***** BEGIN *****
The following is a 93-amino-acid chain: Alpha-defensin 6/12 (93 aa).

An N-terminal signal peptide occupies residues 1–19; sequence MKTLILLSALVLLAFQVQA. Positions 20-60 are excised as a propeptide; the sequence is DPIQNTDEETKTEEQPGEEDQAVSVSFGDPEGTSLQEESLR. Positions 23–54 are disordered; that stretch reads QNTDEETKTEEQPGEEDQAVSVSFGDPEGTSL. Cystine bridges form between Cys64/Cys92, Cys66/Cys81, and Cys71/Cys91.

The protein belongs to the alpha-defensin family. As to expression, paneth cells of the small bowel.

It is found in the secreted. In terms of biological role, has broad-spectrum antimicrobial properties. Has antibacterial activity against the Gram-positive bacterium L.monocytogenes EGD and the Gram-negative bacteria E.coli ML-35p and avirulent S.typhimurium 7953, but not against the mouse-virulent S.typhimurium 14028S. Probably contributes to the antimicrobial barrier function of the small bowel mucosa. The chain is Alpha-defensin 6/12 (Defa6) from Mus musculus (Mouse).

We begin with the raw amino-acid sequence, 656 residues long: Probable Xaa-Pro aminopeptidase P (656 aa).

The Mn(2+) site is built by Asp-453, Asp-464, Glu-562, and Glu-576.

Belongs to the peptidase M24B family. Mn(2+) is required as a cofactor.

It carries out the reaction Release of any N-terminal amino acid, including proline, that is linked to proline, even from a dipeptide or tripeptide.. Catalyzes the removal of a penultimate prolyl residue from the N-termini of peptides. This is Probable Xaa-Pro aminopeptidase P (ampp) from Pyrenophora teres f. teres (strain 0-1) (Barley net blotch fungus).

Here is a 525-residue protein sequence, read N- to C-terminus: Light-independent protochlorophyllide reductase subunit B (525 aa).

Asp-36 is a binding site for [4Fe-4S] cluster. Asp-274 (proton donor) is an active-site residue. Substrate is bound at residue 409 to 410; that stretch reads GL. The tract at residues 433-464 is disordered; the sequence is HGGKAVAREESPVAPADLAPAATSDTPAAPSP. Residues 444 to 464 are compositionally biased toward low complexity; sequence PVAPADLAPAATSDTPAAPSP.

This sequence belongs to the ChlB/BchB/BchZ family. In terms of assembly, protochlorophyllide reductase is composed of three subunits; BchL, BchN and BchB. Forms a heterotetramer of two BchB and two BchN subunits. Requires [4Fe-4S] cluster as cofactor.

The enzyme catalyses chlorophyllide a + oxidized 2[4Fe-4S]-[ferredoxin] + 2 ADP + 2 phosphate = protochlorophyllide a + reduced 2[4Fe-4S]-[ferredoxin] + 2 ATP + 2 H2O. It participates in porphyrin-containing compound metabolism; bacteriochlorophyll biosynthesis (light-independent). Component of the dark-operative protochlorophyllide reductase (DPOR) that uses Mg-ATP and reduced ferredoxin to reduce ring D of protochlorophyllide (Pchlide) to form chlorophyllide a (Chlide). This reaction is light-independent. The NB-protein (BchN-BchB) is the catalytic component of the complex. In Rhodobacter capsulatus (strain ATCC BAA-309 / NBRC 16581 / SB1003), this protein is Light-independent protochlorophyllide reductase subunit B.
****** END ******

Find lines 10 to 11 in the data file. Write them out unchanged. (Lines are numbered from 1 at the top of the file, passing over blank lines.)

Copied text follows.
Asp-36 is a binding site for [4Fe-4S] cluster. Asp-274 (proton donor) is an active-site residue. Substrate is bound at residue 409 to 410; that stretch reads GL. The tract at residues 433-464 is disordered; the sequence is HGGKAVAREESPVAPADLAPAATSDTPAAPSP. Residues 444 to 464 are compositionally biased toward low complexity; sequence PVAPADLAPAATSDTPAAPSP.

This sequence belongs to the ChlB/BchB/BchZ family. In terms of assembly, protochlorophyllide reductase is composed of three subunits; BchL, BchN and BchB. Forms a heterotetramer of two BchB and two BchN subunits. Requires [4Fe-4S] cluster as cofactor.